Thus, it is possible through cyclodextrin complexation to formulate lipophilic water-insoluble molecules as aqueous eye drop solutions. Furthermore, the chemical stability of the drug molecule is enhanced by the formation of the inclusion complex.

If the complex is located in close approximation to a lipophilic biological membrane (such as the eye cornea), the guest may be transferred to the matrix with the highest affinity. Importantly, since no covalent bonds are formed or broken during the guest-host complex formation, the complexes are in dynamic equilibrium with free drug and cyclodextrin molecules [11]. So, the hydrophilic cyclodextrins act as true carriers by keeping the lipophilic water-insoluble drug molecules in solution and delivering them to the membrane surface where the drug moves from the cyclodextrin cavity into the lipophilic membrane due to the membrane affinity to lipophilic drugs. The relatively lipophilic membrane has low affinity to large hydrophilic cyclodextrin molecules or hydrophilic drug/cyclodextrin complexes which remain in the aqueous exterior tear fluid [12].

To obtain the diclofenac/β-cyclodextrin complex 376 mg of sodium diclofenac and 1135 mg of β-cyclodextrin were mixed in a mortar. Then a few drops of water were added kneading during 15-30 min. to obtain a uniform paste. The resulting dough was poured on a metallic surface and dried in a furnace at 40º C during 24 hours. The dried product was crushed in a mortar and sieved to obtain a fine powder. The concentration of the diclofenac in the complex was determined by UV spectroscopy. Solutions of the diclofenac/β-cyclodextrin complex so prepared containing 0.1% of diclofenac in ATS were obtained to measure the drug corneal permeation.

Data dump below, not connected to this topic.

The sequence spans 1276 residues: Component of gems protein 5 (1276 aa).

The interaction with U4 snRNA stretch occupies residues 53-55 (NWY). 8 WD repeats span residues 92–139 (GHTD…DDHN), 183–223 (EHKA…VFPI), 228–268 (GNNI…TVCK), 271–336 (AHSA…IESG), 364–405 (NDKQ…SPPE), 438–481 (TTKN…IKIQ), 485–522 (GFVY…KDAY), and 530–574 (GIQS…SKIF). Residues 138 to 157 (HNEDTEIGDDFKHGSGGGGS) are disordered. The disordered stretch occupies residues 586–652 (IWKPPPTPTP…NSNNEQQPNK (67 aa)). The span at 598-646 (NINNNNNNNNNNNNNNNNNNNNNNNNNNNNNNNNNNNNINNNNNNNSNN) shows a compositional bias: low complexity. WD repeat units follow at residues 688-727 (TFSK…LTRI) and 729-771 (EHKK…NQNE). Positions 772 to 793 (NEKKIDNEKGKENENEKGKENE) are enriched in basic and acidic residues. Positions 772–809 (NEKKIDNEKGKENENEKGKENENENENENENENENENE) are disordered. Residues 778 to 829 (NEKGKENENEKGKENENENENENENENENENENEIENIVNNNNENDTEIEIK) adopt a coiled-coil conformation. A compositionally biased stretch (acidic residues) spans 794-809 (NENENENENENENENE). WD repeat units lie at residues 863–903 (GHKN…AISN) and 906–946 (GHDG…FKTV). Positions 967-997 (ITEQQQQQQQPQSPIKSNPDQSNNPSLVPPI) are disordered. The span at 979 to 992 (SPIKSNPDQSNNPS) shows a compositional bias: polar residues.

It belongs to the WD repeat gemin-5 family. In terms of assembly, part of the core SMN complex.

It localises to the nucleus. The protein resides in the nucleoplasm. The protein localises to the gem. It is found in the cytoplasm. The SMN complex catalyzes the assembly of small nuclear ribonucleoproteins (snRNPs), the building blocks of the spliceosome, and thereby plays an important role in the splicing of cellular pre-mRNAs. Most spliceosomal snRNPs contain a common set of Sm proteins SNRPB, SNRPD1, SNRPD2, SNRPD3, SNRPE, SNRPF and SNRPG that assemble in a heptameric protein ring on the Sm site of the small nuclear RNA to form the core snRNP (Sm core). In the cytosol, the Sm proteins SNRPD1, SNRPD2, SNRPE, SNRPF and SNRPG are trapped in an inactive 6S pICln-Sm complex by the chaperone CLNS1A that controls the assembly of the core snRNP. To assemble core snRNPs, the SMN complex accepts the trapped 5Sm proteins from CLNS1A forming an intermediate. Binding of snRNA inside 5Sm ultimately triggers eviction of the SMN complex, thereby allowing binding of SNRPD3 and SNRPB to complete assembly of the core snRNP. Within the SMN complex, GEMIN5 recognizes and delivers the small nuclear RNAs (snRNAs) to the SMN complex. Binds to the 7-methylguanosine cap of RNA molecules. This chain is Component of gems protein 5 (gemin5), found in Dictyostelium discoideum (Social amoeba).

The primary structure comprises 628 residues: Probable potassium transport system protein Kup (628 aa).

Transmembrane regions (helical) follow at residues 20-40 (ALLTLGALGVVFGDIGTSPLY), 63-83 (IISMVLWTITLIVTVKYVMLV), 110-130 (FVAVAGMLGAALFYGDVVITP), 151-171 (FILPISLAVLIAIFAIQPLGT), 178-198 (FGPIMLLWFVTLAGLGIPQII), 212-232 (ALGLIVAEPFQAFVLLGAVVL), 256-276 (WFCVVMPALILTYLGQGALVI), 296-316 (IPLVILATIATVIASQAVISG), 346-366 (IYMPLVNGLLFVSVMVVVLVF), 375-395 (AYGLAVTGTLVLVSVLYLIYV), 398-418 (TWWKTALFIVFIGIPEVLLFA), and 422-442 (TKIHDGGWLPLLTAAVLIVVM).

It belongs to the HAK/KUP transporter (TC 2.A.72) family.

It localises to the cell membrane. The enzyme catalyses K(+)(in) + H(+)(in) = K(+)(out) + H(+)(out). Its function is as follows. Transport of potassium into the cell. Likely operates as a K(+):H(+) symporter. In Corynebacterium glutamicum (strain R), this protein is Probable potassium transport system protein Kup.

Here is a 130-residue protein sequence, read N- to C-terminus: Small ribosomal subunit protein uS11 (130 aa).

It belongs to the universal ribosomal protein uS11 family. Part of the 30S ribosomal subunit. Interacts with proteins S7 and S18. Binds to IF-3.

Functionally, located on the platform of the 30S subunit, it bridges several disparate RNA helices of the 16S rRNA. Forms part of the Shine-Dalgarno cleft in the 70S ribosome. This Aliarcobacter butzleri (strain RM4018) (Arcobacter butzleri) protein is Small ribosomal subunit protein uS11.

The graphic of Fig. (7) reflects the corneal permeations of sodium diclofenac 0.1 percent solution in artificial tear with tears washing and the solution in this dissolvent of the diclofenac/ β-cyclodextrin complex at the same diclofenac concentration and identical procedure. It shows an important increase of corneal permeation with the latter.

 Fig. (7). Cornea permeation profile of Sodium Diclofenac 0.5% free drug solution and of the Diclofenac/β-cyclodextrin complex at the same diclofenac concentration with washing procedure.

The apparent permeability coefficients calculated in this graphic by the slope at sixty minutes in both formulations are 4.13·10-4 cm/h for the sodium diclofenac solution and 2.57·10-3 cm/h. for the diclofenac / β-cyclodextrin complex. This reflects that the amount of diclofenac transferred through the cornea is six times higher when the drug is forming a complex with β-cyclodextrin.